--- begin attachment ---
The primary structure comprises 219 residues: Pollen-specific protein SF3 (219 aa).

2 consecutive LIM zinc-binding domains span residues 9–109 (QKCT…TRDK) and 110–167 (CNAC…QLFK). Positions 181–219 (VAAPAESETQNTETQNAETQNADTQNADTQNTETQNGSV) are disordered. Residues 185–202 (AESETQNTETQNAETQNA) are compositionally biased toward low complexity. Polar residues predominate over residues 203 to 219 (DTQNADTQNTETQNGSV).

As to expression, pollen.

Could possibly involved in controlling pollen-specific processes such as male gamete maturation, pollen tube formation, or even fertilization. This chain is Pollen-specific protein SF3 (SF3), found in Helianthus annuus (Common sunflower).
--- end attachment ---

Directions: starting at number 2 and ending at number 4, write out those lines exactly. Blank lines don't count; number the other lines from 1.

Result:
2 consecutive LIM zinc-binding domains span residues 9–109 (QKCT…TRDK) and 110–167 (CNAC…QLFK). Positions 181–219 (VAAPAESETQNTETQNAETQNADTQNADTQNTETQNGSV) are disordered. Residues 185–202 (AESETQNTETQNAETQNA) are compositionally biased toward low complexity. Polar residues predominate over residues 203 to 219 (DTQNADTQNTETQNGSV).

As to expression, pollen.

Could possibly involved in controlling pollen-specific processes such as male gamete maturation, pollen tube formation, or even fertilization. This chain is Pollen-specific protein SF3 (SF3), found in Helianthus annuus (Common sunflower).